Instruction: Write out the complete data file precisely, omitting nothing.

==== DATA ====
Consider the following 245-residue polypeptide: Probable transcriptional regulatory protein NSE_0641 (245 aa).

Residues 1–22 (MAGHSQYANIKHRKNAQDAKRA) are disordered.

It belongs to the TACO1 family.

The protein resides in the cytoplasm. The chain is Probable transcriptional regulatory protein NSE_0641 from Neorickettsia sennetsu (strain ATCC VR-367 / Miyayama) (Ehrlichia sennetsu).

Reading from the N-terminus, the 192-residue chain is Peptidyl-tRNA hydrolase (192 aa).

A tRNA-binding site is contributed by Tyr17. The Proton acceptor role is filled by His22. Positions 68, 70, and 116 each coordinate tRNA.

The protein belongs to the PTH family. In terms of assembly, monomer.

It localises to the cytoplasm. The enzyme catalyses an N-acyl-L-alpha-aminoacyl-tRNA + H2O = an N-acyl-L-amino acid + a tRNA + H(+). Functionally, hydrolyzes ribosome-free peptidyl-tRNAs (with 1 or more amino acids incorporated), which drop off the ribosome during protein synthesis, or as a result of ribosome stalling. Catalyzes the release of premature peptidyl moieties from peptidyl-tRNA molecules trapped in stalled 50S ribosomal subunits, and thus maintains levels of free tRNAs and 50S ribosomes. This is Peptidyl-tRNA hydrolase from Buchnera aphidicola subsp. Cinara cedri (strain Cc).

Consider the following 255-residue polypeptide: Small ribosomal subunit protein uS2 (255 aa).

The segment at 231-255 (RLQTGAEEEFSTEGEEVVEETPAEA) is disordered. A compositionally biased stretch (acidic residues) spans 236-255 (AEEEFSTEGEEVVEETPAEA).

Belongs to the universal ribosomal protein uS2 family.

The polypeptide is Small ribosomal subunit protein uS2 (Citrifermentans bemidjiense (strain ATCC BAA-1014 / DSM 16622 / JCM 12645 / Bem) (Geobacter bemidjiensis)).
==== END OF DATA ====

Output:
Consider the following 245-residue polypeptide: Probable transcriptional regulatory protein NSE_0641 (245 aa).

Residues 1–22 (MAGHSQYANIKHRKNAQDAKRA) are disordered.

It belongs to the TACO1 family.

The protein resides in the cytoplasm. The chain is Probable transcriptional regulatory protein NSE_0641 from Neorickettsia sennetsu (strain ATCC VR-367 / Miyayama) (Ehrlichia sennetsu).

Reading from the N-terminus, the 192-residue chain is Peptidyl-tRNA hydrolase (192 aa).

A tRNA-binding site is contributed by Tyr17. The Proton acceptor role is filled by His22. Positions 68, 70, and 116 each coordinate tRNA.

The protein belongs to the PTH family. In terms of assembly, monomer.

It localises to the cytoplasm. The enzyme catalyses an N-acyl-L-alpha-aminoacyl-tRNA + H2O = an N-acyl-L-amino acid + a tRNA + H(+). Functionally, hydrolyzes ribosome-free peptidyl-tRNAs (with 1 or more amino acids incorporated), which drop off the ribosome during protein synthesis, or as a result of ribosome stalling. Catalyzes the release of premature peptidyl moieties from peptidyl-tRNA molecules trapped in stalled 50S ribosomal subunits, and thus maintains levels of free tRNAs and 50S ribosomes. This is Peptidyl-tRNA hydrolase from Buchnera aphidicola subsp. Cinara cedri (strain Cc).

Consider the following 255-residue polypeptide: Small ribosomal subunit protein uS2 (255 aa).

The segment at 231-255 (RLQTGAEEEFSTEGEEVVEETPAEA) is disordered. A compositionally biased stretch (acidic residues) spans 236-255 (AEEEFSTEGEEVVEETPAEA).

Belongs to the universal ribosomal protein uS2 family.

The polypeptide is Small ribosomal subunit protein uS2 (Citrifermentans bemidjiense (strain ATCC BAA-1014 / DSM 16622 / JCM 12645 / Bem) (Geobacter bemidjiensis)).